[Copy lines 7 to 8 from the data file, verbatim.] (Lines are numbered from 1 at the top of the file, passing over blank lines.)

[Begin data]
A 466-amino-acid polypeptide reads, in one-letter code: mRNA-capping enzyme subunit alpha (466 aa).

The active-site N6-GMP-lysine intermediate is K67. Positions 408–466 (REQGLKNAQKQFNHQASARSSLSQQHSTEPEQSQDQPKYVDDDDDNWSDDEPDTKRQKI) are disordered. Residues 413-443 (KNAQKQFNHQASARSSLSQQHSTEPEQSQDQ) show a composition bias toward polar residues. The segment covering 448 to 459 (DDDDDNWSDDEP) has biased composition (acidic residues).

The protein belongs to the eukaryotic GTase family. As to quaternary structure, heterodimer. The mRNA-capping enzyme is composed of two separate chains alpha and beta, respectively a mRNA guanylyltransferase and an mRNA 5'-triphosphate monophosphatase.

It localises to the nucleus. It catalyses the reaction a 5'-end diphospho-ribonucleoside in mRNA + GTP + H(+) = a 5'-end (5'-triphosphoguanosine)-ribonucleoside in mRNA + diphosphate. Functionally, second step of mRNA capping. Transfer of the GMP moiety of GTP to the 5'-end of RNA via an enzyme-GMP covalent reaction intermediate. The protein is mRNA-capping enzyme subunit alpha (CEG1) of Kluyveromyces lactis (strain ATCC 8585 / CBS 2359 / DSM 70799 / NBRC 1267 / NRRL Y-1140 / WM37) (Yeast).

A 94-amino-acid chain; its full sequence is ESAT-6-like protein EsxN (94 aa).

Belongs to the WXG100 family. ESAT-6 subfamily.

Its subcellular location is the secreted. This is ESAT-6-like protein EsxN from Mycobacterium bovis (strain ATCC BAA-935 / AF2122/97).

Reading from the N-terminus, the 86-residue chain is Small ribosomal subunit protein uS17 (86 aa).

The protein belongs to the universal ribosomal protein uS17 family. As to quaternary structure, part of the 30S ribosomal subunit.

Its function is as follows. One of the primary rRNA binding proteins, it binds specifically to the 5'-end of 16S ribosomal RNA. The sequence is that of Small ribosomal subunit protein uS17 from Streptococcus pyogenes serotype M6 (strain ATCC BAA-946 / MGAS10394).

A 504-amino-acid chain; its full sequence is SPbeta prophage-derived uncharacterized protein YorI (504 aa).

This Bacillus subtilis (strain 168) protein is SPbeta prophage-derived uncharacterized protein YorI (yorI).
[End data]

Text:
Its subcellular location is the secreted. This is ESAT-6-like protein EsxN from Mycobacterium bovis (strain ATCC BAA-935 / AF2122/97).

Reading from the N-terminus, the 86-residue chain is Small ribosomal subunit protein uS17 (86 aa).